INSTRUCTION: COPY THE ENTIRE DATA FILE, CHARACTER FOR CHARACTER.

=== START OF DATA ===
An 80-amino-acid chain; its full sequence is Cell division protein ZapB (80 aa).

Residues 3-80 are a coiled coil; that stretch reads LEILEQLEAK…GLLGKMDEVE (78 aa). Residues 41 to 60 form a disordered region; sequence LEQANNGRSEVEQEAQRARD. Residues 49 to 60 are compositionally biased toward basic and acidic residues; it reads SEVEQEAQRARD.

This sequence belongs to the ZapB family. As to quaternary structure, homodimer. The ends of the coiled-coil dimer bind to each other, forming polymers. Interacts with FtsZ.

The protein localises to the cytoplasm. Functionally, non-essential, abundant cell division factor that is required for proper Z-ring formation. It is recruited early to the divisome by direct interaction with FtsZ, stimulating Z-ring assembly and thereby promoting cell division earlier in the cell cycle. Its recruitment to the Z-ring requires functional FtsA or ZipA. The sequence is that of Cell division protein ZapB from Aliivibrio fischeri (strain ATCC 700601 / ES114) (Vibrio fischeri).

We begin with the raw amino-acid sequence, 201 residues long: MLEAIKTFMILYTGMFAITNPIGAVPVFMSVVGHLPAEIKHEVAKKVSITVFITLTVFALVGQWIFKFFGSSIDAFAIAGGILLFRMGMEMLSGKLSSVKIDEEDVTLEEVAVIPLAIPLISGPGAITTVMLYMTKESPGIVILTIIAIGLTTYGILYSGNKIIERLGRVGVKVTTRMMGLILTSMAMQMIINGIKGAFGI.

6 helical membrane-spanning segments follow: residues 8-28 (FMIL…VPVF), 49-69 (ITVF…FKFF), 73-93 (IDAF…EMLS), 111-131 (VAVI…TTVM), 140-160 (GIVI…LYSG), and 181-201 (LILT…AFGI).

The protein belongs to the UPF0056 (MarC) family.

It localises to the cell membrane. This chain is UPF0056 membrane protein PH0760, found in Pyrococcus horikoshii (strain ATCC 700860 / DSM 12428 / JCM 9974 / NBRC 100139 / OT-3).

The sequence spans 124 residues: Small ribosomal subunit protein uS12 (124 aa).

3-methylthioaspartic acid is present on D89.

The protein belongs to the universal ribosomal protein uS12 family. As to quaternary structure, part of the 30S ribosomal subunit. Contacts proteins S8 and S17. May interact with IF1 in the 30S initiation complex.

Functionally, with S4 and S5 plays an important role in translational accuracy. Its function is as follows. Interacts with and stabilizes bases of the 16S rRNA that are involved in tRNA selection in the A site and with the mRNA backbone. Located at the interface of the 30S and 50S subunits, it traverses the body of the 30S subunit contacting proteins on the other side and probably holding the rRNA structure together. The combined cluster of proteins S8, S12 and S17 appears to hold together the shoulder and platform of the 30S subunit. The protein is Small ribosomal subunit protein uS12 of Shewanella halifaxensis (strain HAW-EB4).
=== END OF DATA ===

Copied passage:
An 80-amino-acid chain; its full sequence is Cell division protein ZapB (80 aa).

Residues 3-80 are a coiled coil; that stretch reads LEILEQLEAK…GLLGKMDEVE (78 aa). Residues 41 to 60 form a disordered region; sequence LEQANNGRSEVEQEAQRARD. Residues 49 to 60 are compositionally biased toward basic and acidic residues; it reads SEVEQEAQRARD.

This sequence belongs to the ZapB family. As to quaternary structure, homodimer. The ends of the coiled-coil dimer bind to each other, forming polymers. Interacts with FtsZ.

The protein localises to the cytoplasm. Functionally, non-essential, abundant cell division factor that is required for proper Z-ring formation. It is recruited early to the divisome by direct interaction with FtsZ, stimulating Z-ring assembly and thereby promoting cell division earlier in the cell cycle. Its recruitment to the Z-ring requires functional FtsA or ZipA. The sequence is that of Cell division protein ZapB from Aliivibrio fischeri (strain ATCC 700601 / ES114) (Vibrio fischeri).

We begin with the raw amino-acid sequence, 201 residues long: MLEAIKTFMILYTGMFAITNPIGAVPVFMSVVGHLPAEIKHEVAKKVSITVFITLTVFALVGQWIFKFFGSSIDAFAIAGGILLFRMGMEMLSGKLSSVKIDEEDVTLEEVAVIPLAIPLISGPGAITTVMLYMTKESPGIVILTIIAIGLTTYGILYSGNKIIERLGRVGVKVTTRMMGLILTSMAMQMIINGIKGAFGI.

6 helical membrane-spanning segments follow: residues 8-28 (FMIL…VPVF), 49-69 (ITVF…FKFF), 73-93 (IDAF…EMLS), 111-131 (VAVI…TTVM), 140-160 (GIVI…LYSG), and 181-201 (LILT…AFGI).

The protein belongs to the UPF0056 (MarC) family.

It localises to the cell membrane. This chain is UPF0056 membrane protein PH0760, found in Pyrococcus horikoshii (strain ATCC 700860 / DSM 12428 / JCM 9974 / NBRC 100139 / OT-3).

The sequence spans 124 residues: Small ribosomal subunit protein uS12 (124 aa).

3-methylthioaspartic acid is present on D89.

The protein belongs to the universal ribosomal protein uS12 family. As to quaternary structure, part of the 30S ribosomal subunit. Contacts proteins S8 and S17. May interact with IF1 in the 30S initiation complex.

Functionally, with S4 and S5 plays an important role in translational accuracy. Its function is as follows. Interacts with and stabilizes bases of the 16S rRNA that are involved in tRNA selection in the A site and with the mRNA backbone. Located at the interface of the 30S and 50S subunits, it traverses the body of the 30S subunit contacting proteins on the other side and probably holding the rRNA structure together. The combined cluster of proteins S8, S12 and S17 appears to hold together the shoulder and platform of the 30S subunit. The protein is Small ribosomal subunit protein uS12 of Shewanella halifaxensis (strain HAW-EB4).